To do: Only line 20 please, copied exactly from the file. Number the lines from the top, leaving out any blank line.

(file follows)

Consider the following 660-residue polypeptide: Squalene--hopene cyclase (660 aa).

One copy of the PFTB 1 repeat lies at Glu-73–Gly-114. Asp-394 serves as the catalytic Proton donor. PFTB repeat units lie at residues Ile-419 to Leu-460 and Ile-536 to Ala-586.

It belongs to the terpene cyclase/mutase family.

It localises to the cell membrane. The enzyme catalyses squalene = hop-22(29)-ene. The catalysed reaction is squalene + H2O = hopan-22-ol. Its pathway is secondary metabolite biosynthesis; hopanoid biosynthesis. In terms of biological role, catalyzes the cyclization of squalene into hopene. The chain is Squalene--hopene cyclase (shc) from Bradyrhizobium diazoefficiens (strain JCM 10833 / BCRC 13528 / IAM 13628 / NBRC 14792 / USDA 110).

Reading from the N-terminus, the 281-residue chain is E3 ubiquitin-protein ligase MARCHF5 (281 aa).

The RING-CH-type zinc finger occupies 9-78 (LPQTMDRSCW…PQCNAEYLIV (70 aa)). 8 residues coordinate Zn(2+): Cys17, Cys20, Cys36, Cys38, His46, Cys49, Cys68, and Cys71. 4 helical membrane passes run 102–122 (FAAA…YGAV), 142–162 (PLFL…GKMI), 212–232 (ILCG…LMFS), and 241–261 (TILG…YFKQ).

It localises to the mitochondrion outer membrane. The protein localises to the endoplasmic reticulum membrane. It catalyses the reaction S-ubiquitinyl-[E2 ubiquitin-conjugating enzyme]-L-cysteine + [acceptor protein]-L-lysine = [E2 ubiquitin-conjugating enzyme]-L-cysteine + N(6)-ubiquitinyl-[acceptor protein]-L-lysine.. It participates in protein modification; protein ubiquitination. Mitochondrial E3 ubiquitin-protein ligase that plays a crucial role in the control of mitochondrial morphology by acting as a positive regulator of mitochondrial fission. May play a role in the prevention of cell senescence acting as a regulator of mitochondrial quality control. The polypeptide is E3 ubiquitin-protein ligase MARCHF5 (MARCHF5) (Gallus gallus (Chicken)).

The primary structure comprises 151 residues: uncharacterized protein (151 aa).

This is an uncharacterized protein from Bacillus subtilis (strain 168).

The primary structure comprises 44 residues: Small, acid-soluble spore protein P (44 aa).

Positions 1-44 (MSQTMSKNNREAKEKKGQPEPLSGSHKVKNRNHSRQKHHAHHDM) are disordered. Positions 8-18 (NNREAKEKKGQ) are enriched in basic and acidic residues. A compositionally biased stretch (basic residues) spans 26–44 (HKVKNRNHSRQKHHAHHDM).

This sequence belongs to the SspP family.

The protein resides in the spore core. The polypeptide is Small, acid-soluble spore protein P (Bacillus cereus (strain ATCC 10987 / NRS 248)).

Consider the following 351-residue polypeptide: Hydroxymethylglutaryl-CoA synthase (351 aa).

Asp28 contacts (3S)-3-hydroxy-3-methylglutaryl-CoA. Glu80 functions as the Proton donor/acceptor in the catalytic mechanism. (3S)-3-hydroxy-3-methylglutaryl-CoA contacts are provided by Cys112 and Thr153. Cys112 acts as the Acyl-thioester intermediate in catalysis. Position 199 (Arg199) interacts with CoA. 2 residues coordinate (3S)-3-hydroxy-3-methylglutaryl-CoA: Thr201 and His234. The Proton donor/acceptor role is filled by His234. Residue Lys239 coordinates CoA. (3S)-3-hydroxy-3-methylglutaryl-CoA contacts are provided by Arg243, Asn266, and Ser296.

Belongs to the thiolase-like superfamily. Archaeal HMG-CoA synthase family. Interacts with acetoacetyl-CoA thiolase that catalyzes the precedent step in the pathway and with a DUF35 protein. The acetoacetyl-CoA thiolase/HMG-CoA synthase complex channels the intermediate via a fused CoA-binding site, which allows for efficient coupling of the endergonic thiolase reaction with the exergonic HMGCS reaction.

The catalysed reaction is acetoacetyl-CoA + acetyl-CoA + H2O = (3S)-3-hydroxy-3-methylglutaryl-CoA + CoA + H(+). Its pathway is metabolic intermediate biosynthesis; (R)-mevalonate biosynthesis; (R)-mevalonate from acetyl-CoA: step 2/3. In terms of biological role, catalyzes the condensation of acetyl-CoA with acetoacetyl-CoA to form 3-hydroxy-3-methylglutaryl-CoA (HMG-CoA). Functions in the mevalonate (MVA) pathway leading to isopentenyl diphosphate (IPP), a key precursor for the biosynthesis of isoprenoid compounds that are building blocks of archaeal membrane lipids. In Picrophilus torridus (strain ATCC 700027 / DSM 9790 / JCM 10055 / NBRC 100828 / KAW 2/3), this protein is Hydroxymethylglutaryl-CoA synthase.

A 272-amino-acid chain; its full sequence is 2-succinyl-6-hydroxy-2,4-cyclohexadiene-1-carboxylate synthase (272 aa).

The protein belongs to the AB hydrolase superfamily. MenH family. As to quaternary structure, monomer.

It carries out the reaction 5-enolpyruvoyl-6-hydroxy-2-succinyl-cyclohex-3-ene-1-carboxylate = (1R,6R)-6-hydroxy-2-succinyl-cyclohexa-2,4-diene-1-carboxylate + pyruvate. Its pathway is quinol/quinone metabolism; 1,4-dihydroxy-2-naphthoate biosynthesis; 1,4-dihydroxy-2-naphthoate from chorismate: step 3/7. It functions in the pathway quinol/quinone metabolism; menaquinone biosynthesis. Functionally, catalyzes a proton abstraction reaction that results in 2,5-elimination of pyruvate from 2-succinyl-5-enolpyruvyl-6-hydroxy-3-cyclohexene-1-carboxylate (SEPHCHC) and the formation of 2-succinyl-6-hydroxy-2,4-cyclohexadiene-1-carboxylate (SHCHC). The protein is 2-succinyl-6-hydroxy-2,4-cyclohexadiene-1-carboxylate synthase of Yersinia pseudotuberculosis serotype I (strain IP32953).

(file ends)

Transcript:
It carries out the reaction 5-enolpyruvoyl-6-hydroxy-2-succinyl-cyclohex-3-ene-1-carboxylate = (1R,6R)-6-hydroxy-2-succinyl-cyclohexa-2,4-diene-1-carboxylate + pyruvate. Its pathway is quinol/quinone metabolism; 1,4-dihydroxy-2-naphthoate biosynthesis; 1,4-dihydroxy-2-naphthoate from chorismate: step 3/7. It functions in the pathway quinol/quinone metabolism; menaquinone biosynthesis. Functionally, catalyzes a proton abstraction reaction that results in 2,5-elimination of pyruvate from 2-succinyl-5-enolpyruvyl-6-hydroxy-3-cyclohexene-1-carboxylate (SEPHCHC) and the formation of 2-succinyl-6-hydroxy-2,4-cyclohexadiene-1-carboxylate (SHCHC). The protein is 2-succinyl-6-hydroxy-2,4-cyclohexadiene-1-carboxylate synthase of Yersinia pseudotuberculosis serotype I (strain IP32953).